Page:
Senate debates

Thursday, 15 June 2023


Public Interest Disclosure Amendment (Review) Bill 2022; In Committee

10:27 am

Photo of David ShoebridgeDavid Shoebridge (NSW, Australian Greens) Share this | Hansard source

I think Senator Cash has got ahead of herself in terms of dealing with some amendments, but we can address those later. The question of whether or not a disclosure had been in the public interest will be decided by a superior court of record. That's who will make these decisions—a member of the judiciary. The Greens have faith in the ability of our judiciary to weigh up the considerations and make a decision as to whether or not a disclosure is in the public interest. The argument that this would create a 'staggering' extension of the PID Act, I think, misunderstands the narrow cast of the proposed amendment in 50A, which relates to the requirements set out in column 3. It's not a complete expungement of all the requirements under the PID Act—only of those that are set out in column 3 and only in circumstances where the disclosure was in good faith and where there had been that attempt to meet the legal requirements.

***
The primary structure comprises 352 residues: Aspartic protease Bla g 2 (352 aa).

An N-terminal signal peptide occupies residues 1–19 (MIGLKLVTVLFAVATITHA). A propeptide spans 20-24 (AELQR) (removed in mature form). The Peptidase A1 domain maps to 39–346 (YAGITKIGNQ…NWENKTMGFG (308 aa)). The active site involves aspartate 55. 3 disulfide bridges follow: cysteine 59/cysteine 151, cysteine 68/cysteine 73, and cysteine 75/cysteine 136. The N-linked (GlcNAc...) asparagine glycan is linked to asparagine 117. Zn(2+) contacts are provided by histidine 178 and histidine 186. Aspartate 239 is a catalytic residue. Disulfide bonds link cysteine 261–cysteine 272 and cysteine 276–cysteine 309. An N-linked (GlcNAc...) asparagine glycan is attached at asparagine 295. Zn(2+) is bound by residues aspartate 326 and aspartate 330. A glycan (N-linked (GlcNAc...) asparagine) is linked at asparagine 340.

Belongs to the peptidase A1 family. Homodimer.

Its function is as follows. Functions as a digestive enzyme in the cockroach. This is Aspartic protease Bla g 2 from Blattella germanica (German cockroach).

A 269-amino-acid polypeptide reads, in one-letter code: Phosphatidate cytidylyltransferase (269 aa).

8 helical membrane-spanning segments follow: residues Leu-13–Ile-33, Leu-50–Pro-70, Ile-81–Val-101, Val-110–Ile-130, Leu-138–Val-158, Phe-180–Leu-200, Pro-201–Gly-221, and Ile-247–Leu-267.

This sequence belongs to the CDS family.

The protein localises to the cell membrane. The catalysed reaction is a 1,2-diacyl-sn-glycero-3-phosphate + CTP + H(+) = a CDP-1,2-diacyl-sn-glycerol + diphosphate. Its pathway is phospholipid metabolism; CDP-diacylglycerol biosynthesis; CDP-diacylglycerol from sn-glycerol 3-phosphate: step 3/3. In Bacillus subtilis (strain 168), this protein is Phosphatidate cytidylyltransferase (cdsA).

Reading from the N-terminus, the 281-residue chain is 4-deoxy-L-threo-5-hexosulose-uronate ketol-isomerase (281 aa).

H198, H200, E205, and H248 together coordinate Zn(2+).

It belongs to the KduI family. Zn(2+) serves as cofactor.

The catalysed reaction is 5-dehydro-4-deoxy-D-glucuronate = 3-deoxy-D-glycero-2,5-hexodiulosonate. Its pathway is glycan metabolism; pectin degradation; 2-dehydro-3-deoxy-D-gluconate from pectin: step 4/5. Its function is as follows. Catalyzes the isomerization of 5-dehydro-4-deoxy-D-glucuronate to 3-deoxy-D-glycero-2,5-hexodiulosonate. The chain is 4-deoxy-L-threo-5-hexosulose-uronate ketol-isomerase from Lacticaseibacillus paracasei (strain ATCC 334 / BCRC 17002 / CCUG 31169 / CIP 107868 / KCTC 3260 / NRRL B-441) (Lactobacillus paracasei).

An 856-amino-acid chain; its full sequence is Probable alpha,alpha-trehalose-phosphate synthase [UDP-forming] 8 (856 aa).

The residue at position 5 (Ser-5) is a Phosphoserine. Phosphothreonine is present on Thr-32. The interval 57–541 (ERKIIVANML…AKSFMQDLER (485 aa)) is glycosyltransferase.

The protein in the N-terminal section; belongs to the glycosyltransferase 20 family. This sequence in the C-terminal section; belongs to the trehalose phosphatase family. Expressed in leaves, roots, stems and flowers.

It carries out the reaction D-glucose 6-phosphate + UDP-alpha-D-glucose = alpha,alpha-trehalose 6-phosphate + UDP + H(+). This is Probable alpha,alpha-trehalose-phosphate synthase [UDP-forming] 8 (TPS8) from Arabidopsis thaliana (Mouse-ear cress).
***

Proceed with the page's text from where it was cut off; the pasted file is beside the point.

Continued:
I understand the response that we got from the opposition that this would have national security implications, but what I would suggest is this: preventing people from telling the truth about war crimes has far greater national security implications. Preventing people from telling the truth about gross missteps by our defence forces or our national security apparatus or the parliament has far greater national security consequences. And if there is an aversion within our national security apparatus to truth-telling, well, that's an aversion that I think the national security apparatus should be taken to task for.

And of course if we want to see the most extreme case of a national security apparatus viciously fighting against truth-telling, we can look at what our purported closest ally is doing in trying to jail, for the rest of his natural life, an Australian citizen, Julian Assange. That's where the coalition's arguments end up, that kind of brutal state security apparatus action against a whistleblower—wanting to put them in jail for life or telling some ugly truths about how power is exercised by our government or one of our allies' governments. We commend the amendments to the chamber.


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